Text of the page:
Thursday, October 26, 2006
Friday, November 3 @ 7pm
Fort Bragg Town Hall
Free Film and Presentation (donations accepted):
STEALING AMERICA, VOTE BY VOTE, premier of a new film by CPB Gold medal and Emmy award wining producer Dorothy Fadiman This movie is an examination of ways in which privatized election systems, disenfranchisement of certain populations and vulnerable voting technology are impacting our democracy. The film introduces a spectrum of issues, including discrepancies between exit polls and final official tallies, the silence of the media following the election and the impact of technological glitches such as vote flipping. The film documents stories such as those of inner city voters and students at Kenyon and other campuses who experienced waiting for hours in line, along with the apparent unequal distribution of voting machines. The movie underscores that election reform is not a partisan issue but the responsibility of both Democrats and Republicans working together towards real solutions, some of which are suggested in the film. The film's goal is to open the dialog among all Americans about what is actually happening to our election system, to open people's minds to the irregularities in voting systems and their hearts to the impact of disenfranchising voters. The final question that the film poses is: How can we create an election system in which voters have confidence, and in which they can trust that their vote is being counted fairly? (70 min.) http://www.stealingamerica.org/
Following the film will be a presentation by Dave Berman, author of "We Do Not Consent", founding member of the Voter Confidence Committee of Humboldt County, and author of the Voter Confidence Resolution, a template for communities to create their own standards for election integrity that was adopted by the cities of Arcata and Palo Alto. He is blogging at: http://www.wedonotconsent.blogspot.com/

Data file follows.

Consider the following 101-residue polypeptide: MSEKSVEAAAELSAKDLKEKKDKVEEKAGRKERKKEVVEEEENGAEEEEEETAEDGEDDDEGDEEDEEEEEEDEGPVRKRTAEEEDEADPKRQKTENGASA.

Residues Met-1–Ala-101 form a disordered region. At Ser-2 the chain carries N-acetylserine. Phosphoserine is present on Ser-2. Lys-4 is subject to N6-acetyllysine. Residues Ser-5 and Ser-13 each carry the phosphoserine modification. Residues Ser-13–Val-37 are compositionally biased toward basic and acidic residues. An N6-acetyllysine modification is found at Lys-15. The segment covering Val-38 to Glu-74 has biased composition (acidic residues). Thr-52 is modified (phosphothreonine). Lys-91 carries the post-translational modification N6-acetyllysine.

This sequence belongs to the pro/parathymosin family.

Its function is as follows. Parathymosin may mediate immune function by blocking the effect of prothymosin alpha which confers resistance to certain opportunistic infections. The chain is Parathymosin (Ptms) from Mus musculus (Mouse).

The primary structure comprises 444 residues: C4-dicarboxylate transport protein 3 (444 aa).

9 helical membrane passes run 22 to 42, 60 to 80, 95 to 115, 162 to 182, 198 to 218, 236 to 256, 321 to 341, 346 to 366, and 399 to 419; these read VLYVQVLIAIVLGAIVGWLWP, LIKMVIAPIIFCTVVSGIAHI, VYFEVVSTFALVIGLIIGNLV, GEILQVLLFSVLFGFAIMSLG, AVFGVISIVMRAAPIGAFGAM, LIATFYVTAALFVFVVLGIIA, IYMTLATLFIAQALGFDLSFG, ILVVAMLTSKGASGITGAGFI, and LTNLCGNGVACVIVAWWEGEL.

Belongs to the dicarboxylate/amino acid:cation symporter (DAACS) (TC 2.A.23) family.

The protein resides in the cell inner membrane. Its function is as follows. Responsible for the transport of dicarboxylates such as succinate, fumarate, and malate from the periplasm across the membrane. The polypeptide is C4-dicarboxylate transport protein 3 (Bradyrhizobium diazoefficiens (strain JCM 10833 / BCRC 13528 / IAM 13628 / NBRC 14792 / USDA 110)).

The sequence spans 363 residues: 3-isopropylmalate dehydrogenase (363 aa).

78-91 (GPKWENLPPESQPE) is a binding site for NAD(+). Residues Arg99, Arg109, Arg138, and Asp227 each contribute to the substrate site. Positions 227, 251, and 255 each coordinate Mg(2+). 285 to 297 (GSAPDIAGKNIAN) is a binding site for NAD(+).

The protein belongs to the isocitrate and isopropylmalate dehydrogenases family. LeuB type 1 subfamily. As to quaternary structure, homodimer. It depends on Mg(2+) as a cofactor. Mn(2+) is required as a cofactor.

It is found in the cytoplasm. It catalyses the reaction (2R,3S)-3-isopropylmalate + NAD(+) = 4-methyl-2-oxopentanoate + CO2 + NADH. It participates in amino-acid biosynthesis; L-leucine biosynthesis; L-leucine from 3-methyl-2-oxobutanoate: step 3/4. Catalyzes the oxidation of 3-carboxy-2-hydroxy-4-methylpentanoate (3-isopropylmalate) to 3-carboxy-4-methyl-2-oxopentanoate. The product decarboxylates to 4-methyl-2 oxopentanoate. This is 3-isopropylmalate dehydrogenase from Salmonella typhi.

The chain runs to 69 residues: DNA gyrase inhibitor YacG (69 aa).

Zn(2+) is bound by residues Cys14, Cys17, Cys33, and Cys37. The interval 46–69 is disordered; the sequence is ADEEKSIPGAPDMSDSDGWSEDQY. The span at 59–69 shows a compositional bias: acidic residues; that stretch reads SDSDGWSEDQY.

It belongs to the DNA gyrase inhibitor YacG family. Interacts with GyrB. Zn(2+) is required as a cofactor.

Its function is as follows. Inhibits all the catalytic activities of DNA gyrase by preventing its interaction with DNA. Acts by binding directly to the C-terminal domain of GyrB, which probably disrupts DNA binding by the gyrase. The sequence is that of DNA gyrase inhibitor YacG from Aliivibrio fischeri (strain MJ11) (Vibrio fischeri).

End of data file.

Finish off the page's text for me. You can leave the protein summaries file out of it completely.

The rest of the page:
sponsored by The Alliance for Democracy
Tuesday, October 24, 2006
This post was inspired by attention given at Democratic Underground and elsewhere to Lou Dobbs's election integrity coverage on CNN.
Many of us know that the next "election," as with the last few, will not produce unanimous agreement about the results. Despite their political dominance, the regime in power has forfeited all of its credibility and can never again be convincing - of anything. So they don't try to have a believable election, instead drawing more power to themselves by dividing the public opinion over who really won.
Along the way to the "election," society must be primed for acceptance (think yellow cake and mushroom clouds, or leaked Diebold source code). In this case we are supposed to accept uncertainty (actually, inherent uncertainty is the most common thing we are choking on).
I realize it could seem uptight and possibly irrational to attack Dobbs, so I want to be clear that this is not what I'm about to do. Look at this series of reports he's done. It has surely raised the level of doubt about election results by multiple orders of magnitude. From my view that's a great thing. But Dobbs is not playing the role we really need, the one I choose for myself, that of advocacy journalist. Dobbs is informing his audience, occasionally showing some emotion. But, as far as I know, he is not using his precious air time to actively engage in creating solutions. Perhaps this is because he is trying his best, despite the occasional emotion, to be a straight-up neutral objective news person.
OK, nothing there that should seem like an attack, I hope. Maybe it even sounds like I'm cheering for him and appreciating his delivery of otherwise antiquated professionalism. That's what I'm hearing around me, actually, though its not where my analysis stops. I submit that Dobbs may be unwittingly contributing to the regime's overall effort to keep Americans divided. In this way, he is like a Manchurian Candidate. I have written about this paradigm before, in the GuvWurld Blog (in an essay that is also in my book, We Do Not Consent).